Public meeting seeks input for historic NDÎP church
The fate of a more than 230 year-old church in Notre-Dame-de-l'Île-Perrot hangs in the balance and the aim of a public meeting being held this weekend is to see if the church should reinvent itself.
The Sainte-Jeanne-de-Chantal Church meeting will be held from 1 -5 p.m. on November 27. It will allow participants to weigh in on how best to use the church should it be closed as a religious parish by the Salaberry-de-Valleyfield diocese.
Lise Chartier, president of the SainteJeanne-de-Chantal Foundation who also wrote L'île Perrot 1672-1765 (June 2009, Septentrion) says a dwindling congregation combined with fewer priests could render the historical church obsolete.
And though the church and groundswon the 2008 SevenWonders of the VaudreuilSoulanges contest in the scenic overlook category, the honour may not be enough to keep it going.
Chartier says Saturday's meeting will be broken into three parts and will include a look at what would happen should the church close down, as well as how best to keep the historic buildings and lands open to the public.
A visiting priest from the city of Québec will also explain how his church overcame similar odds despite a decision to close.
And Notre-Dame-de-l'Île-Perrot municipal representatives will discuss how the town can help the church.
Sainte-Jeanne-de-Chantal was built by Basile Proulx and during its heyday was frequented by scores of catholic French Canadians. The church sits on the grassy site that had been chosen in 1772 by the archbishop.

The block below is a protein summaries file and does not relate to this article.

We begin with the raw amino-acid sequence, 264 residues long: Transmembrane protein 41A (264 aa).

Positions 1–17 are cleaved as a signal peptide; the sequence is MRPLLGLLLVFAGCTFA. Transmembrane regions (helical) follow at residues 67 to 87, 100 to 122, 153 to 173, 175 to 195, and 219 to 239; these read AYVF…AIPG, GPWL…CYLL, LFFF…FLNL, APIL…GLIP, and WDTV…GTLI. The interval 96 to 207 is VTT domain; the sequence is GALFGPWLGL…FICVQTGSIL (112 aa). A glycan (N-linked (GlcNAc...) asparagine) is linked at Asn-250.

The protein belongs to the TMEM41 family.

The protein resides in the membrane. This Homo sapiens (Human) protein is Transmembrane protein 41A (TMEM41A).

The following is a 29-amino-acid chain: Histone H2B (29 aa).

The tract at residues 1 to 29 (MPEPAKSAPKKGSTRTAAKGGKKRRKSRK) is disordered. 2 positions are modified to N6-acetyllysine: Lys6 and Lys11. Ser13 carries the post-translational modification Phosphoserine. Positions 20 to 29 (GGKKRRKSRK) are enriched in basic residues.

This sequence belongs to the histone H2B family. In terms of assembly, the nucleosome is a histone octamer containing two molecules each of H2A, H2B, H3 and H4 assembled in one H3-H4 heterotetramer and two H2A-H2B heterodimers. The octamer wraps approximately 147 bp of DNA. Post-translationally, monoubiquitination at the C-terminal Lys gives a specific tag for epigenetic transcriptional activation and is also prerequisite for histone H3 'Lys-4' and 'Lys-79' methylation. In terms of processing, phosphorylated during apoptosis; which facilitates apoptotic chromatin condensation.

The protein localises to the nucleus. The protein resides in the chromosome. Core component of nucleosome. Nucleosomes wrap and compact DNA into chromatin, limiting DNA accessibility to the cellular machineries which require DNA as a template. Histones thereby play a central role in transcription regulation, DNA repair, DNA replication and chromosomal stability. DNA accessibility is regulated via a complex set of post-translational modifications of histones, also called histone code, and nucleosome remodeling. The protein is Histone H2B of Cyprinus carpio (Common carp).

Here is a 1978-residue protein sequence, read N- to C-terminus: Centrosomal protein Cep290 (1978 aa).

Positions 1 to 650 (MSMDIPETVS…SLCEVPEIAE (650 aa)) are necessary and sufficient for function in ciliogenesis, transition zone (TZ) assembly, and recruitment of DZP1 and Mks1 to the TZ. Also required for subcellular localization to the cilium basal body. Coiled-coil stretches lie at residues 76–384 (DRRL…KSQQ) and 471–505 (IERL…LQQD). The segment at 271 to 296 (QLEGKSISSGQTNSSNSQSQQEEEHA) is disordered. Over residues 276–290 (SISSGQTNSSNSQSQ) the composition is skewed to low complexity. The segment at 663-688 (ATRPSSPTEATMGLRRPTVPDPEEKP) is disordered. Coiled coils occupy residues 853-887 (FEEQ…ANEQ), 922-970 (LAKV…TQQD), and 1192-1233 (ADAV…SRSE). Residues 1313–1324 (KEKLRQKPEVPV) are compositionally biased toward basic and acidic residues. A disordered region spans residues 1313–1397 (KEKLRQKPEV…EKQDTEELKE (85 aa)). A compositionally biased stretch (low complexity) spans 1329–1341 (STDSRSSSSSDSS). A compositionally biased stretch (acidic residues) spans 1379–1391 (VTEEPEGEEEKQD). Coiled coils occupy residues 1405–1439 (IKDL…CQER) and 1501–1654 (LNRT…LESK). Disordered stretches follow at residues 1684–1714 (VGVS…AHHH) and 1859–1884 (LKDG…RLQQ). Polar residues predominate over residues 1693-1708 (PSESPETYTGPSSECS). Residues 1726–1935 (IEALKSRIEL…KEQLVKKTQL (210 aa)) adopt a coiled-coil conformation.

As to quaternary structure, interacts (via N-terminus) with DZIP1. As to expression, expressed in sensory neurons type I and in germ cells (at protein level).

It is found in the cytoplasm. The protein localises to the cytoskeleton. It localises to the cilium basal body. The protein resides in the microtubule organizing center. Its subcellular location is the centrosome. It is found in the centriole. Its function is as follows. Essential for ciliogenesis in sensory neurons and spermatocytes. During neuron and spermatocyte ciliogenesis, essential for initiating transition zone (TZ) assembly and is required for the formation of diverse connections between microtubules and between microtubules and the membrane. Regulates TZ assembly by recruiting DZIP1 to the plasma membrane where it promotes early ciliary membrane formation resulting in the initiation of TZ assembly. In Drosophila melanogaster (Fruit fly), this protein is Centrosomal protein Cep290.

"It was selected at a time when all transportation was by river," Chartier said.
And the elevated grounds situated 100 feet above the water offer remarkable views of the St. Lawrence and Outaouais Rivers, Lake St. Louis and the Lake of Two Mountains, as well as the city of Beauharnois and the Hydro-Quebec Beauharnois Dam.
History buffs can view an outdoor plaque commemorating the day Jean Talon conceded the île Perrot to François-Marie Perrot, Governor of Montreal, onOctober 26, 1672.
In addition to the grey stone church that was enlarged in 1812, two cemeteries and a large grassy area, there is a small stone chapel, Chapelle du Souvenir.
All face the river, which was the highway system during the bygone era.
According to Chartier, NDÎP's population would triple or quadruple during warm summer months when city folks would take up residence in waterfront homes.
Until 1914 Sainte-Jeanne-de-Chantal was the only church on the island. It was designated a historical monument in 1961.
Sainte-Jeanne-de-Chantal church is located at 1, rue de l'Église in NotreDame-de-l'Île-Perrot.
A meeting to determine the fate of Sainte-Jeanne-de-Chantal Church will be held Saturday.